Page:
Weta Workshop’s Practical Effects Magic with 3D Printing

To CGI or not CGI? That is the question...

CGI has been proliferating in the film industry for many, many years now. Almost all the movies we see these days, whether it’s the plethora of superhero stories or adapting iconic literary pieces onto the silver screen (you’d be surprised how many scenes in the Great Gatsby were computer generated), there are teams of designers using computer software to create extraordinary visuals.

Since the use of CGI has become such a commonplace, there is also now a movement to bring back practical effects into movies and rely less on the computer.

It's probably a lot quicker to recreate the lavishness of early 1920's Long Island through CGI than to build an actual set, so you can't really blame the movie makers.

Mother knows best.

First premiered at Sundance Film Festival back in January of this year and now available on NetFlix, “I am Mother” is a sci-fi thriller set after the extinction of humankind. The titular character Mother is a robot tasked with repopulating humanity via the stored embryos in a facility. Now, the robot could have been easily placed into the movie by CGI and green screen, especially when Weta Workshop is in charge of the special effects.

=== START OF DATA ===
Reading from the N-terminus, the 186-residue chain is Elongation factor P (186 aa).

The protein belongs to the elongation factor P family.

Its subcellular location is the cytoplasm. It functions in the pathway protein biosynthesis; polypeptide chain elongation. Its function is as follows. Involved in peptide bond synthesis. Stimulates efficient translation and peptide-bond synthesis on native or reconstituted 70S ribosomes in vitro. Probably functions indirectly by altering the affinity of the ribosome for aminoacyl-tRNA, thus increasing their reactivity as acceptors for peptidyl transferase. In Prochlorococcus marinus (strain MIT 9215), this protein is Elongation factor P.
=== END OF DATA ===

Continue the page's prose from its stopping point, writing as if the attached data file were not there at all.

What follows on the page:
However, Weta went with the practical effects approach. Instead of creating a robot animatronic, Weta used 3D printing to create a robot suit for actor Luke Hawker to act in. It’s not the first time either, Weta has had previous experience with 3D printing exoskeletons for the Geisha robots that appeared in 2017’s Ghost in the Shell.

A lot of thought had been put into the design of Mother and the features she should have that makes her a believable and key instrument to reviving humanity. Just as equally important, if not more, is how to take the concept and realise it into something tangible for filming. This is where 3D printing comes in. Find out how Weta Workshop achieved this in their behind the scenes video below. You’ll even recognise a familiar “face” that was used to help create the wearable robot suit.

Did you spot the UP BOX+? 
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